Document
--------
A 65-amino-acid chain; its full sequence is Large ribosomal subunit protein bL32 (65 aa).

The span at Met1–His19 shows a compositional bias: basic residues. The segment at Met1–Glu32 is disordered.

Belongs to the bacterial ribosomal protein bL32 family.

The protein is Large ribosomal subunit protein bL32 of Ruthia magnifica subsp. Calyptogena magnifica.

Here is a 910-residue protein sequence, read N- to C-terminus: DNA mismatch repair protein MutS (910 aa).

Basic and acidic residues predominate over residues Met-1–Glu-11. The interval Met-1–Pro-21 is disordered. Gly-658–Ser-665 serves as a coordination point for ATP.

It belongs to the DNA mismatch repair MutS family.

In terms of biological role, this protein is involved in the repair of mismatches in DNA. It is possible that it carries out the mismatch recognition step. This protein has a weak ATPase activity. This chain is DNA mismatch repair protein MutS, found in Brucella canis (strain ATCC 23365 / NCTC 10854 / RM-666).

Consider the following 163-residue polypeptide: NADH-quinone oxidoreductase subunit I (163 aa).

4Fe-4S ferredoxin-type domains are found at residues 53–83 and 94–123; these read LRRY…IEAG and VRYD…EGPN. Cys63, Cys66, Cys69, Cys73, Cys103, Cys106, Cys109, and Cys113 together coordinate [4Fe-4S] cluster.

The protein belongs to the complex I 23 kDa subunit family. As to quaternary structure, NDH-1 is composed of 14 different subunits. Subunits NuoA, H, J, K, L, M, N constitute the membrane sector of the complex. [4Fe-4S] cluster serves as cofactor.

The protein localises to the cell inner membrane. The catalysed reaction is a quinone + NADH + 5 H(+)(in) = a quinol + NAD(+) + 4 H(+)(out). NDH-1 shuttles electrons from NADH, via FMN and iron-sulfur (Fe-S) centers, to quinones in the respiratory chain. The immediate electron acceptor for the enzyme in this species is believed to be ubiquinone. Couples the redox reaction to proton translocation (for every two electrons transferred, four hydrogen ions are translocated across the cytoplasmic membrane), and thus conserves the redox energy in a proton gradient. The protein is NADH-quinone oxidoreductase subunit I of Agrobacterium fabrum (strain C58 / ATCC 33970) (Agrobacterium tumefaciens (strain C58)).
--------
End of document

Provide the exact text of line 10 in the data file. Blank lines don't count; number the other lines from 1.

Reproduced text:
4Fe-4S ferredoxin-type domains are found at residues 53–83 and 94–123; these read LRRY…IEAG and VRYD…EGPN. Cys63, Cys66, Cys69, Cys73, Cys103, Cys106, Cys109, and Cys113 together coordinate [4Fe-4S] cluster.